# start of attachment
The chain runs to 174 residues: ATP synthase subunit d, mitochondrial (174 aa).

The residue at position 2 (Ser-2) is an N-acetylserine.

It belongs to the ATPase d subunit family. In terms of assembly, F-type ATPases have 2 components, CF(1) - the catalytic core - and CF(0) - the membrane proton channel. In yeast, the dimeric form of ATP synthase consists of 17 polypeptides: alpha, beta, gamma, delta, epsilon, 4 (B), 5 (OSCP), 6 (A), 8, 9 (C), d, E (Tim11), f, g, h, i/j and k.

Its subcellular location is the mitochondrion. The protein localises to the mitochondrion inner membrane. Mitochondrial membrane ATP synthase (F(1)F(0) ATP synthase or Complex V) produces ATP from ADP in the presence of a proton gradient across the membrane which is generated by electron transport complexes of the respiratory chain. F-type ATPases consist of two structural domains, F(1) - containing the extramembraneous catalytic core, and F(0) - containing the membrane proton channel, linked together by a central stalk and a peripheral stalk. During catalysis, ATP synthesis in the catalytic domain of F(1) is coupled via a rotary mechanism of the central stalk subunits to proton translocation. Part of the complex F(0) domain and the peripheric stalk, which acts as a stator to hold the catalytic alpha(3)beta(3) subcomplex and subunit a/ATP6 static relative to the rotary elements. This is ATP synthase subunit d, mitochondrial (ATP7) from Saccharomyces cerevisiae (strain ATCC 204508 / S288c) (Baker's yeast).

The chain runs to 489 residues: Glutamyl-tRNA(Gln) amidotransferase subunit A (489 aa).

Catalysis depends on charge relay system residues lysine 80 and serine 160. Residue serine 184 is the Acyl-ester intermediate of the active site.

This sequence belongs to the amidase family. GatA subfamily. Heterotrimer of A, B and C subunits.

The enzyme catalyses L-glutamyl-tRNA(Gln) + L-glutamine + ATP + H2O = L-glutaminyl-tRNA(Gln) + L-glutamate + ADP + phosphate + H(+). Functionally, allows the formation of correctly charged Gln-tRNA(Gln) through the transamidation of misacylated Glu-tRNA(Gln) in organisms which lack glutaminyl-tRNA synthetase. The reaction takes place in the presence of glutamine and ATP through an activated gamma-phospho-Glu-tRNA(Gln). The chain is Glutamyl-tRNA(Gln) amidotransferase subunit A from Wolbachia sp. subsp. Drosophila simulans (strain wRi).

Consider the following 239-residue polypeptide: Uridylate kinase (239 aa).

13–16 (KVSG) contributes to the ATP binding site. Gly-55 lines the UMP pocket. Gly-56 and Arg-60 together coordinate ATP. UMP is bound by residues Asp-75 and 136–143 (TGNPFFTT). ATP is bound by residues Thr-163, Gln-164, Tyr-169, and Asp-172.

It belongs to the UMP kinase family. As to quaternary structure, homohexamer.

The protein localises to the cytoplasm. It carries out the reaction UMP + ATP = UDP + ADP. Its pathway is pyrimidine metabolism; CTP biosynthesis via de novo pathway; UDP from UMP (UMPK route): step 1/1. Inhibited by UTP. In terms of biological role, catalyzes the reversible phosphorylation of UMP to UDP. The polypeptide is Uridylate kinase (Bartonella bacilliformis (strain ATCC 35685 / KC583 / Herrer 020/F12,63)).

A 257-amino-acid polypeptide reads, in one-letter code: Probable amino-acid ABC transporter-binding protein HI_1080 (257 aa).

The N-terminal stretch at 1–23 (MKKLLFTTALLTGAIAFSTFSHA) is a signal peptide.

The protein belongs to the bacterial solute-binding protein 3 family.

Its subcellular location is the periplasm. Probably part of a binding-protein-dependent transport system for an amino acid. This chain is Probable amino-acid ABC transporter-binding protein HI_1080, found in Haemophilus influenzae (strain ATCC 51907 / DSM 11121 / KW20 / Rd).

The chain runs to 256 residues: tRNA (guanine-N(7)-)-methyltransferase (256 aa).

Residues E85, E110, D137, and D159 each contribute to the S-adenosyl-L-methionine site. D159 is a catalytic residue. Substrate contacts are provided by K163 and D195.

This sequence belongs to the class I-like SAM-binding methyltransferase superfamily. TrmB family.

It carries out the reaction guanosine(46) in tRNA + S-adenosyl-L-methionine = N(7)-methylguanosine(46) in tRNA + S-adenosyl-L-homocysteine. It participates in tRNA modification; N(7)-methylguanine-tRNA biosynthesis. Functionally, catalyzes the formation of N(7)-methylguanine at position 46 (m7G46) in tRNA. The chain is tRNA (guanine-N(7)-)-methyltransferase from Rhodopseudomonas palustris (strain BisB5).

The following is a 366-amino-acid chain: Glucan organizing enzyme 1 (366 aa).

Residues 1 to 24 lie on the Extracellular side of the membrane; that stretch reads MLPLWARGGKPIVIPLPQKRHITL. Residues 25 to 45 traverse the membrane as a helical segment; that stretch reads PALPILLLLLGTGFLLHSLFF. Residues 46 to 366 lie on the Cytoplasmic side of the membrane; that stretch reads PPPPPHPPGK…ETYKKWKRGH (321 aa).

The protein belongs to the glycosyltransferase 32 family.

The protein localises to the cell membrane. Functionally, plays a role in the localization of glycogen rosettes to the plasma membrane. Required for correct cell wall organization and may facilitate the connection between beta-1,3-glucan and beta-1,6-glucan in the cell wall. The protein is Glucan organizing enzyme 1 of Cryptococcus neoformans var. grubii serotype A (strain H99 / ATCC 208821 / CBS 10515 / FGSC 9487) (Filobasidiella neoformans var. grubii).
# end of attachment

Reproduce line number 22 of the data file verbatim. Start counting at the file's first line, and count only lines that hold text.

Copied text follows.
Residues 1 to 24 lie on the Extracellular side of the membrane; that stretch reads MLPLWARGGKPIVIPLPQKRHITL. Residues 25 to 45 traverse the membrane as a helical segment; that stretch reads PALPILLLLLGTGFLLHSLFF. Residues 46 to 366 lie on the Cytoplasmic side of the membrane; that stretch reads PPPPPHPPGK…ETYKKWKRGH (321 aa).